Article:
The smartphone has drastically changed our
lives since its advent 10 years ago. Loaded with more computing power than what
the NASA super-machines had in 1969, this small device has become so much a
part of our lives that we feel lost without them.
Technology is changing at a rapid pace and
this is having a profound effect on society. These are times of technological
innovations and living amidst jet planes, satellites, computers, organ
transplants, stem cells, cellphones, copiers and birth control pills. There is
no denying the fact that change is the only constant. Products are changing sizes and capabilities
by the minute, they are becoming faster, efficient and cheaper and thus
becoming more accessible to larger numbers of people.
Despite this refinement of technology in
various fields including communications, transportation and energy systems in
the last decade, we still depend on extracting and burning fossil fuels for most
of our energy needs. There have been evidences of burning coal/gas for heat in
China as far back as 3490 BC. The growth of the Industrial Age was fully
dependent on the use of fossil fuels in different ways. Fossil fuels are thus very useful, very
valuable and fuel deposits have important geopolitical implications. However,
in the present times of green technology, polluted air, consumption levels and
population growth, it is time that we left the fuel where it belongs to, in the
ground, and look for cleaner energy sources.
The naysayers are already here. They are
the ones that said that computers would never work and would lead to
unemployment, ships would never sail across the seas and there would not be any
flying machines at all. They never
believed that streetlights would work. On the contrary they were fearful that they
would increase illnesses. They were negative about telephones, radios, trains,
computers, automobiles and nuclear power. Most technological innovations and
ideas were met with unfounded fears, those that made them believe that the
welfare of mankind would be at stake.
Fossil fuels are those that we derive from
fossils of living matter from the past. Fossils are those from the times before
the dinosaurs lived, predominantly plant matter that grew in swamps. Without
enough air to completely decompose, when they sank to the bottom of the swamps,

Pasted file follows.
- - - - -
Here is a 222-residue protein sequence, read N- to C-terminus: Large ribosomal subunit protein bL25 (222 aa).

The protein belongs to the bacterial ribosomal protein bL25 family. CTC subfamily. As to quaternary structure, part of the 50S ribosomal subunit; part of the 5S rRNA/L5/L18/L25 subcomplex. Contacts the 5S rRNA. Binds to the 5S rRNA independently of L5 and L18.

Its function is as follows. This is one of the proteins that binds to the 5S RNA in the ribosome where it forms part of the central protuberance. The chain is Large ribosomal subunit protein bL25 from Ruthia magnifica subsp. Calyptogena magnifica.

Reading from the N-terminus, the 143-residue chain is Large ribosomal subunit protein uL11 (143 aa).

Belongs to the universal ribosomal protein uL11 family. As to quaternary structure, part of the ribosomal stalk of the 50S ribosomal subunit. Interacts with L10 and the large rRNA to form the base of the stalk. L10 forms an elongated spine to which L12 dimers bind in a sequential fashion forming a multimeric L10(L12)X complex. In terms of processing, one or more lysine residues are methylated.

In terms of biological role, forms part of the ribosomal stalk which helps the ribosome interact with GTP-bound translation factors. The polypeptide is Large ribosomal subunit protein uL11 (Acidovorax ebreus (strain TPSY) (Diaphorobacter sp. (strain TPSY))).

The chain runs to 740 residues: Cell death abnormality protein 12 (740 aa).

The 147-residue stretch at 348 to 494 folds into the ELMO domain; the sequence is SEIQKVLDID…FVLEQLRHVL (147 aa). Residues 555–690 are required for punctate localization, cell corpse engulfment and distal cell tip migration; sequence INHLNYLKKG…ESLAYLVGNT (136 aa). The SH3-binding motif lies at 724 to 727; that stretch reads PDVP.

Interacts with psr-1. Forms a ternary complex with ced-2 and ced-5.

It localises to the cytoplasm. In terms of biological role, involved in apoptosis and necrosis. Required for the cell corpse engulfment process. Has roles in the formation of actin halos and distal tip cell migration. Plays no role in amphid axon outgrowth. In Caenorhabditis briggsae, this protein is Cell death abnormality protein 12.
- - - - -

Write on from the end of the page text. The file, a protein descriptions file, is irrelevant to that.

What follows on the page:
they turned into peat. These were buried under layers of sand and silt, the
moisture was squeezed out and they turned into fuels. What the plant captured
during photosynthesis and stored as carbon and hydrogen bonds during all these
years form the source of energy of the fossil fuels.
The best thing about fossil fuels is that
they are inexpensive, if you do not take into account the catastrophic change
in climate that burning of fossil fuels has brought us to. Fossil fuels are of
limited supply, that is, they will eventually run out of stock. They are easily
accessible now, but all that will change soon. These have also led to other
unconventional methods of tracking fossil fuels such as drilling in the deep
seas, fracking and treating oil-sands. These can damage ecosystems and cause
increased imbalance. Another important fact is that fossil fuels are used for
other purposes including manufacture of medicines, lubricants and plastics.
Therefore, in more ways than one, it does not make sense to burn the limited
supply fossil fuels away.
Renewable energy sources have expanded
dramatically across the globe in the last couple of decades. This has been made
possible by technological innovations and reducing costs. Solar, wind and
energy storage systems have improved in terms of technology and come down in
cost. Biomimicry and other new ideas are shaping sustainable design. Smart grid
systems are used to supply electricity to homes using automation and remote
control methods. Therefore, it is important to note that our energy choices
today will have massive consequences on our climate, health and economy for
many years to come. It is our collective responsibility to reject destructive energy
generation methods in favour of clean energy sources.
This means we have to understand how
science works so that we are able to use its tools with mastery. For this we
have to change and understand that there are better options available to lead a
good life on planet earth.